They all have something to offer, in my opinion, and are a matter of personal preference because they are all open to interpretation. So, to educate, inspire, or entertain your audience, use whatever goal-setting method works best for you. Consider the following:

Concentrate on the outputs you have control over - what you don't have control over, you don't have control over. Don't use too strict time constraints - It takes time to create good content, and it also takes time to see results.
Use simple, actionable KPIs to help you stay on track (more on this in a bit).
Don't be afraid to try new things - If you're unsure what will happen, make it your goal to find out.
Use simple, practical KPIs
Content marketing is a long-term game. It’s important to make sure you’re going in the right direction right off the gate and stay on track. This is where KPIs come into play.

The problem is content analytics can become complicated really fast, and there are only imperfect solutions in this area. My advice is to start with simple, actionable KPIs. Once you get more confident, see if adding more metrics helps you create better content.

Here are some ideas for practical content marketing KPIs:
Publication rate
Social media engagement
Share of voice
Impact on product usage

Let's take a closer look at each of them.

Rate of publication
Taking chances is part of the publication rate. Consider your content topics to be the risks you must take in order to achieve your goals. The more good chances (i.e., topics) you take, the more likely the outcome. New content will help you increase traffic, which will help you attract new customers and keep your audience engaged with your brand.

Participation on social media
If you publish content on social media (which you should), you can use social media metrics to see what resonates with your audience. Social media metrics are frequently viewed as vanity metrics. However, how you use them is everything. It's worth thinking about using social media metrics only in relation to your social media profile. If you notice that some content is receiving more likes, shares, and comments, it's a good indication that you should create more of that type of content.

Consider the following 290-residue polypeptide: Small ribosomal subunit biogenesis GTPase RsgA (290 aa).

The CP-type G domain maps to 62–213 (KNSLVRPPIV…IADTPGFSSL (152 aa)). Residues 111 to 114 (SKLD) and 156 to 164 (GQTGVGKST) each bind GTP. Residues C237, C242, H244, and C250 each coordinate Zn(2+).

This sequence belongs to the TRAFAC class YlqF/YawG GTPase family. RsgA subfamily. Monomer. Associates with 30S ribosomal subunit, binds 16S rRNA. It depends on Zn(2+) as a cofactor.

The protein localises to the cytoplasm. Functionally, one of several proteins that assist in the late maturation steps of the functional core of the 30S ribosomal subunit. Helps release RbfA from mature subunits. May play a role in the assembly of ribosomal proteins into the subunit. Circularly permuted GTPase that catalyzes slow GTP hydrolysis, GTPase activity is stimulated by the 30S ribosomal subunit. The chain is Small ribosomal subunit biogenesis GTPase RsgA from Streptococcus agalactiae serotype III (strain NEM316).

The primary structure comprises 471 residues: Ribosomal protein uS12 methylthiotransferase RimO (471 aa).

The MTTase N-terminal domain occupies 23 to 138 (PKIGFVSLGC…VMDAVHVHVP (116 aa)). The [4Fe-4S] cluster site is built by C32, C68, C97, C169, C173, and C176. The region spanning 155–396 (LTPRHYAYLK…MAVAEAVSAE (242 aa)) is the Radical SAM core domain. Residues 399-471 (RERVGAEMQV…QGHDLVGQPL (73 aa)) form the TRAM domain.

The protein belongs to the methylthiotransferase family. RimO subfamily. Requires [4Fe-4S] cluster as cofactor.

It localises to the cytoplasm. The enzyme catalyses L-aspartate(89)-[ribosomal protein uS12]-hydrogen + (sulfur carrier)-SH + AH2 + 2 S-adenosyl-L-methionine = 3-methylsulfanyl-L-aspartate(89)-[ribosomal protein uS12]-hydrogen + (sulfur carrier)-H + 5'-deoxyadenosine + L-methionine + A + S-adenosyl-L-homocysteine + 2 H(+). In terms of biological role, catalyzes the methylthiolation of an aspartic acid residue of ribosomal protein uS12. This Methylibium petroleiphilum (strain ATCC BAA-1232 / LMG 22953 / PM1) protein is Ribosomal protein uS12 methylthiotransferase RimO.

Organic search voice share

In organic search, share of voice (SOV) is an SEO metric that shows how visible your brand is in comparison to competitors for the keywords you target.
It is expressed as a percentage of all organic clicks (from SERPs) for the tracked keywords that land on your website. You'll need a tool like Ahrefs' Rank Tracker to keep track of it. All you have to do is enter your target keywords, and the tool will calculate and track your SOV for you (among other things).


Organic search is an effective channel for content marketing. By optimizing your content for SEO, you can get free, passive traffic. If you're new to SEO, be sure to read our guide.
NPS stands for Net Promoter Score. It is a measure of how likely your audience is to recommend your brand, product, or even content to others.
NPS is one of the most useful metrics in marketing and can be applied to many aspects of the business, including content. It works because people will not recommend things that make them look bad. It is a matter of social image and responsibility.

This is how it works: "How likely are you to recommend to a friend or colleague?" ask your audience (via email or on-site).
The answer is given on a scale of 1 to 10. In general, an NPS score of 30 to 70 is considered good, and a score of 70 or higher is considered excellent.

How to Compute NPS
SIDENOTE. Survicate, Totango, and Delighted are examples of free NPS tools.